First came the amazing story of H.K. Derryberry, the keynote speaker at the Cadiz Rotary Club’s Radio Auction Kickoff Breakfast. You can read more on H.K. in the story that begins on the front page of this week’s issue.
H.K., who lives in the Nashville area, had a tramautic birth and has lived his life blind and with cerebral palsy. A stroke has further limited his physical ability.
None of these things has dampened his spirit. He and his mentor, Jim Bradford, spoke on the power of positivity, and it’s clear that’s how H.K. lives his life – always finding the positive.
Another noteworthy portion of his story is that he also lives his life with hyperthymesia, which basically means that once he learns something, he never forgets it.
Bradford said that when H.K. meets a new friend, one of his first questions to them is, “When is your birthday?” When he gets the answer, H.K. immediately recalls the day of the week that birthday fell on.
And that’s just the tip of the iceberg. Give H.K. almost any date during his lifetime and he can at least tell you what the weather was like that day, along with any number of personal information from that day – where he went, what he ate, etc.
It almost seems like something from a movie – not that it couldn’t be made into a movie, but it’s all true. H.K. is quite the inspiration, and I expect he’ll follow through on his desire to be a motivational speaker. If you ever have a chance to hear him speak, don’t miss out.
If H.K. later remembers April 17, 2013 as the day he spoke to the Cadiz Rotary Club, he will likely also remember it as the day that two bombs disrupted the Boston Marathon, killing three and injuring more than 100.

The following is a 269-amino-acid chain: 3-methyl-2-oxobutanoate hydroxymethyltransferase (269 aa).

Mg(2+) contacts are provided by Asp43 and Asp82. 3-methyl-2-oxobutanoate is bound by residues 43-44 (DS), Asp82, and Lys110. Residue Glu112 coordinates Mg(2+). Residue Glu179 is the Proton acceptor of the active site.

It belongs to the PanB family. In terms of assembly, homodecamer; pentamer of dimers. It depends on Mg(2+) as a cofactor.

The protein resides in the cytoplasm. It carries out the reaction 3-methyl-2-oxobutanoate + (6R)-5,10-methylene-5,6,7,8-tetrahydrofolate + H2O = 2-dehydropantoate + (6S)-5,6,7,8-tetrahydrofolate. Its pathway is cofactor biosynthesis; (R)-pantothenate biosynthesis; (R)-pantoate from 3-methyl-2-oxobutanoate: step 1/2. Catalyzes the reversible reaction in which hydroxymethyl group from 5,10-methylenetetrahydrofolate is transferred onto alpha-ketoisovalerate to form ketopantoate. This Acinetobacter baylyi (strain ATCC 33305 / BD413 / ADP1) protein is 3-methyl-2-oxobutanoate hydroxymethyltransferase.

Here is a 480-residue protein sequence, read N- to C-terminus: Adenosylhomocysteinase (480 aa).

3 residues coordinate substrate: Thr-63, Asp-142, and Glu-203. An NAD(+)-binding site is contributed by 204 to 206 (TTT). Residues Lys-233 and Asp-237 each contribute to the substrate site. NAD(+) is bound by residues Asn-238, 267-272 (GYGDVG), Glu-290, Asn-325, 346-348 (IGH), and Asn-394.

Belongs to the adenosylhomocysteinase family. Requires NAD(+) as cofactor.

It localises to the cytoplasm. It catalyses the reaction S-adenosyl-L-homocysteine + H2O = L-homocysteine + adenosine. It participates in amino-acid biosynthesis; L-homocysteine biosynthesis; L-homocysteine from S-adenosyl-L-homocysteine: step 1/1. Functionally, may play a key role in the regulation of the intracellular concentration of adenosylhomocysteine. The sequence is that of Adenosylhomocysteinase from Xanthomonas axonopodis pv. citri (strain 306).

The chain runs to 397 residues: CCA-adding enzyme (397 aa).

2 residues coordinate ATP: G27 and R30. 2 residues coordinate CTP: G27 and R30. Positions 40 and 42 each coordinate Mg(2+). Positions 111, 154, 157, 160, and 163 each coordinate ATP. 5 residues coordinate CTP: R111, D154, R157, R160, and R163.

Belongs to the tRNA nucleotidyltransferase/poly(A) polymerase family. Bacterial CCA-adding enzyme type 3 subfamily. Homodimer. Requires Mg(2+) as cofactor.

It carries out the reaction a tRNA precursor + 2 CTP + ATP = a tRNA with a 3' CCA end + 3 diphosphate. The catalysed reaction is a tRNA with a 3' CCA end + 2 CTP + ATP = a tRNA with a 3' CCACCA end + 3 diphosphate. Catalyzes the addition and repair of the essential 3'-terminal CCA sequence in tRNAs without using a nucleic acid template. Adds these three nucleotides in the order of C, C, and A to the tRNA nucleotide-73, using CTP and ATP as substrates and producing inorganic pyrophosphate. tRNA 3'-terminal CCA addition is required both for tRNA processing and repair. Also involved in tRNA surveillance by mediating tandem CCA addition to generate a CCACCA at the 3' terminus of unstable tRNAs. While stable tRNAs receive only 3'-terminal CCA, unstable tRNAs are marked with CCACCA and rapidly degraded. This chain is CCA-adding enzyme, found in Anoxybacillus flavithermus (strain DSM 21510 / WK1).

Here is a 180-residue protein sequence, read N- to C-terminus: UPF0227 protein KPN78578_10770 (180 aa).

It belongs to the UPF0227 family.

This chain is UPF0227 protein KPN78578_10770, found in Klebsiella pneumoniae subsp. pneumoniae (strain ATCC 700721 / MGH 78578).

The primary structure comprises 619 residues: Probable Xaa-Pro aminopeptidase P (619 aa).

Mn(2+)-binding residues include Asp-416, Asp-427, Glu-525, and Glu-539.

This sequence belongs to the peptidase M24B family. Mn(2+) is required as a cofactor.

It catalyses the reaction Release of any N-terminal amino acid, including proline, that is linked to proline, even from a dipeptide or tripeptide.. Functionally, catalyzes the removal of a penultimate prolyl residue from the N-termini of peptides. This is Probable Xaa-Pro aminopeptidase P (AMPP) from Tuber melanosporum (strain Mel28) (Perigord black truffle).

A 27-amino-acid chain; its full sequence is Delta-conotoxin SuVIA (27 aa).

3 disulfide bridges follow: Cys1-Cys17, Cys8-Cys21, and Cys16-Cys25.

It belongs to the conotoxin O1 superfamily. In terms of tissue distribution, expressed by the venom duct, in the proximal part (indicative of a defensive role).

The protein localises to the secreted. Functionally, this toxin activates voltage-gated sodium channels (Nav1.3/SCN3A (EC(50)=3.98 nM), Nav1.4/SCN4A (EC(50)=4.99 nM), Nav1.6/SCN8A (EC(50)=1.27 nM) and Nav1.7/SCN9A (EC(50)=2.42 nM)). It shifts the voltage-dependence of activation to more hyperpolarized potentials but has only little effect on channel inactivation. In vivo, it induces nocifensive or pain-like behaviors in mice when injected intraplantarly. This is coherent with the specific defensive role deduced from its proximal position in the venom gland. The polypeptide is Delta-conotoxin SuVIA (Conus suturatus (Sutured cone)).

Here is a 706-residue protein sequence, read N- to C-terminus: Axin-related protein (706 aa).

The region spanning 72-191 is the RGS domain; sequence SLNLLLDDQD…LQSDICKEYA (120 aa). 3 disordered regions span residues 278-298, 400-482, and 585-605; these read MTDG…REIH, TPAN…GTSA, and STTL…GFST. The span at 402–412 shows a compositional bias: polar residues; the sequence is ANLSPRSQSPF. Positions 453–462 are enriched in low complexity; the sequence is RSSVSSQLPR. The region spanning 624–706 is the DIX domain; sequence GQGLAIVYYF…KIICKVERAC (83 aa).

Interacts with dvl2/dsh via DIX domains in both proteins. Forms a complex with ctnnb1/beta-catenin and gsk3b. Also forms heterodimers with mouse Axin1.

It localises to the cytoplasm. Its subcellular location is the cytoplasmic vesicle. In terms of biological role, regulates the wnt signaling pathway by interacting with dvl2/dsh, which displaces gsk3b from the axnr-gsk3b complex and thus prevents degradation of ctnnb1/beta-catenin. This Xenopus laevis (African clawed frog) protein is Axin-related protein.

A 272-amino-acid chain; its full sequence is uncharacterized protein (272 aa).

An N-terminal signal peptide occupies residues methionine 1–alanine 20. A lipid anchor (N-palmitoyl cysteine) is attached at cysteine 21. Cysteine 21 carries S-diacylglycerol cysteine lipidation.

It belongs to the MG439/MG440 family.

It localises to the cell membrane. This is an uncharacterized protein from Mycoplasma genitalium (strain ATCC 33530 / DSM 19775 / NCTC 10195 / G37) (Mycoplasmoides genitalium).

H.K.’s is a story of strength and perserverance. In a way, so is the story out of Boston.
On the surface, it’s much darker than that. It’s a story of terror. Whether that terror is foreign or homegrown was unclear at press time, as was any motive for the explosions near the finish line at about the halfway point of the race.
Regardless of any future revelation of a reason for this attack, the question will remain – Why?
The person or persons responsible may tell us and they may not. In the end, it won’t really matter.
What will matter is the reaction, which will always vary from person to person in situations like this. It’s understandable that a number of folks in that area of Boston that day immediately thought to protect themselves. Some ran away. That’s natural.
What was also natural, though, was the groups of people who immediately ran TOWARD the blasts, thinking not of themselves but of others.
That’s the memory I’ll take from this. Not that someone utilized an opportunity to harm people in a large group, but that much of that group wasn’t fazed by it and thought first to help those who were.
Justin McGill is general manager of The Cadiz Record and can be reached by email at email@example.com..